5 small space myths
We debunk 5 myths about decorating for small spaces.
Photography by Paul Chmielowiec
Small space myth 1: Don't use large furniture.
There's this strange myth out there that if you use large furniture in a small space, it will eat up the room. This can be true if you try to stuff a large bedroom set in a 10'x10' room, but you can still introduce large pieces in small quantities. Don't want to give up your queen-sized bed? Instead, cut back on other pieces like large armoires and bulky side tables. Your big bed will become a beautiful focal point in the room.
Photography by Kim Christie
Small space myth 2: Only use neutrals.
Sure, white walls can make a small room look airy, but don't limit yourself to just neutrals. The bedroom above (in a small Vancouver condo) has sandy walls, but also includes an artistic chalkboard wall. Pops of colour in the cushions bring life to the space and do anything but make it feel smaller.
Photography by Michael Graydon
Small space myth 3: They always look cluttered.
There's no need to get rid of all your 'stuff' just because you live in a small space -- just make sure you have savvy storage spaces. The teeny bathroom above has full cabinetry underneath the sink, but features sliding doors to keep things looking sleek. Thin glass shelves above the toilet neatly hold items that are frequently used so they're always at the ready.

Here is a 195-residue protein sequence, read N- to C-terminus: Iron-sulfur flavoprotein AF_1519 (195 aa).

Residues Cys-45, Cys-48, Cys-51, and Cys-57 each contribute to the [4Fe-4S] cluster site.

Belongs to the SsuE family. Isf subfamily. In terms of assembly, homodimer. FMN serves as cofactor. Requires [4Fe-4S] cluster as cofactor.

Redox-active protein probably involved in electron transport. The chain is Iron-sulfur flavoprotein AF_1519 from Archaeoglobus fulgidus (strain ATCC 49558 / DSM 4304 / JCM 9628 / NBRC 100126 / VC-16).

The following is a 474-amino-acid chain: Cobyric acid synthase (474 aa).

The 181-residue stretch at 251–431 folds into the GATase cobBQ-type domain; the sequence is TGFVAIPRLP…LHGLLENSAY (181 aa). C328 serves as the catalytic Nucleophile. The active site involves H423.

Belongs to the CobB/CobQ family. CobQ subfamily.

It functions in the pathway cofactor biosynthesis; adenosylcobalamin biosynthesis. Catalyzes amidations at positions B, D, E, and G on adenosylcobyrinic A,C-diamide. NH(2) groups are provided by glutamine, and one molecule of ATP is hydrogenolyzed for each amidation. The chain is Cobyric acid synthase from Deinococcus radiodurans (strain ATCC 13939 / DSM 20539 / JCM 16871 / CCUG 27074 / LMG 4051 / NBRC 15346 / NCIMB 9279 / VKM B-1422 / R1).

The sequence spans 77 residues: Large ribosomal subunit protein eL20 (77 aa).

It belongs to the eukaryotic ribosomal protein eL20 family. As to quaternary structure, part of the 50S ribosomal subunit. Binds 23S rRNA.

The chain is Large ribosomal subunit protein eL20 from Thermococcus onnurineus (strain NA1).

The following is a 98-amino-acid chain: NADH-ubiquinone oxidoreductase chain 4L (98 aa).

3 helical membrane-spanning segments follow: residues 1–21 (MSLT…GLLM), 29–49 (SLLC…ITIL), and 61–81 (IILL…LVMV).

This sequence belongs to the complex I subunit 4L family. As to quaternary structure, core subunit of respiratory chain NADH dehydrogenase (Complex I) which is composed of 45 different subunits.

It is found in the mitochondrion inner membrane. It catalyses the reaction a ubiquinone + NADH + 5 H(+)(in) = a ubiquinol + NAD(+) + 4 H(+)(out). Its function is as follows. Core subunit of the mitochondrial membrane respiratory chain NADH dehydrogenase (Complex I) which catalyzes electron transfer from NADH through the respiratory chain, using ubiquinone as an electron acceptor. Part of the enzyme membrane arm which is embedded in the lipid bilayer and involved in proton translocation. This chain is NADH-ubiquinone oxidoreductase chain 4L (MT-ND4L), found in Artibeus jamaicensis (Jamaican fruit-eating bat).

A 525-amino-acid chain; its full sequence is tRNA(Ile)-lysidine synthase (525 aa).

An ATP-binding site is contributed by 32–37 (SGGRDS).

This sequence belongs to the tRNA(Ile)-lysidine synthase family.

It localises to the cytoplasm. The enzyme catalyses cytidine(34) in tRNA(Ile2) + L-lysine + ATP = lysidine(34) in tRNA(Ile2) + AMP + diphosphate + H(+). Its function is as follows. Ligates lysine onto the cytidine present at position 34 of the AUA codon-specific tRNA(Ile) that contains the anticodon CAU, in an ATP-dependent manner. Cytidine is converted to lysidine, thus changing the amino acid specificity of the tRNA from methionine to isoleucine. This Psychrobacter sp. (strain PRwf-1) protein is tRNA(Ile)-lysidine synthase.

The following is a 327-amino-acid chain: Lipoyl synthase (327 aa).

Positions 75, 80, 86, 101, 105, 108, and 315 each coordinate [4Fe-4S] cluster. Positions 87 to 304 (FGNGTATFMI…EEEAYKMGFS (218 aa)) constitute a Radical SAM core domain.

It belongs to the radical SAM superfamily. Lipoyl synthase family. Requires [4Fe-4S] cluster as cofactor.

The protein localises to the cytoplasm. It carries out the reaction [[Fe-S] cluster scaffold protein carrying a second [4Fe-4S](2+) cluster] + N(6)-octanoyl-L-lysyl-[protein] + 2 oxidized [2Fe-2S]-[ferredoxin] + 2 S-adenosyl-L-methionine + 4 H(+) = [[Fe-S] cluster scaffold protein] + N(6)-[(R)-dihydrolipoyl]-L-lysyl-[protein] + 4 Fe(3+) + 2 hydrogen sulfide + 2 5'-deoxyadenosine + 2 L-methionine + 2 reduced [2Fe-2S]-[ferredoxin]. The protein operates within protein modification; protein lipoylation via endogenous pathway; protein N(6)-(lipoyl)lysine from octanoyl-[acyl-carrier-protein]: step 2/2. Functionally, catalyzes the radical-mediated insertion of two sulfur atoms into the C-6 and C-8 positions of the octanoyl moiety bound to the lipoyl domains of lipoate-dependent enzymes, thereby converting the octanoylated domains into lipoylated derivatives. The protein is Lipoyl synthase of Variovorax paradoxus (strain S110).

Photography by Stacey Brandford
Small space myth 4: Avoid patterns.
Much like the myth of sticking to one focal point, many of us are scared to use pattern in a room in fear that it will look too busy. The living space above uses seven different patterns and they all blend together to create a cohesive space. The key is to use a similar colourway -- each of the patterns either use a neutral or the coral colour used on the walls.
Photography by Sue Stubbs
Small space myth 5: Stick to one bold focal point.
Many designers advise that you choose one eye-catching piece when decorating for a small space to avoid an overwhelming look, but this isn't always the case. The dining room above incorporates a bright feather wreath with a gorgeous natural stone fireplace and a Floyd Paxton pendant light. Even though each is a showstopper in their own right, the mix of one bright colour with neutrals ensures they work seamlessly together.
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Lead image credits (top to bottom); Virginia Macdonald, Stacey Cohen Design, Donna Griffith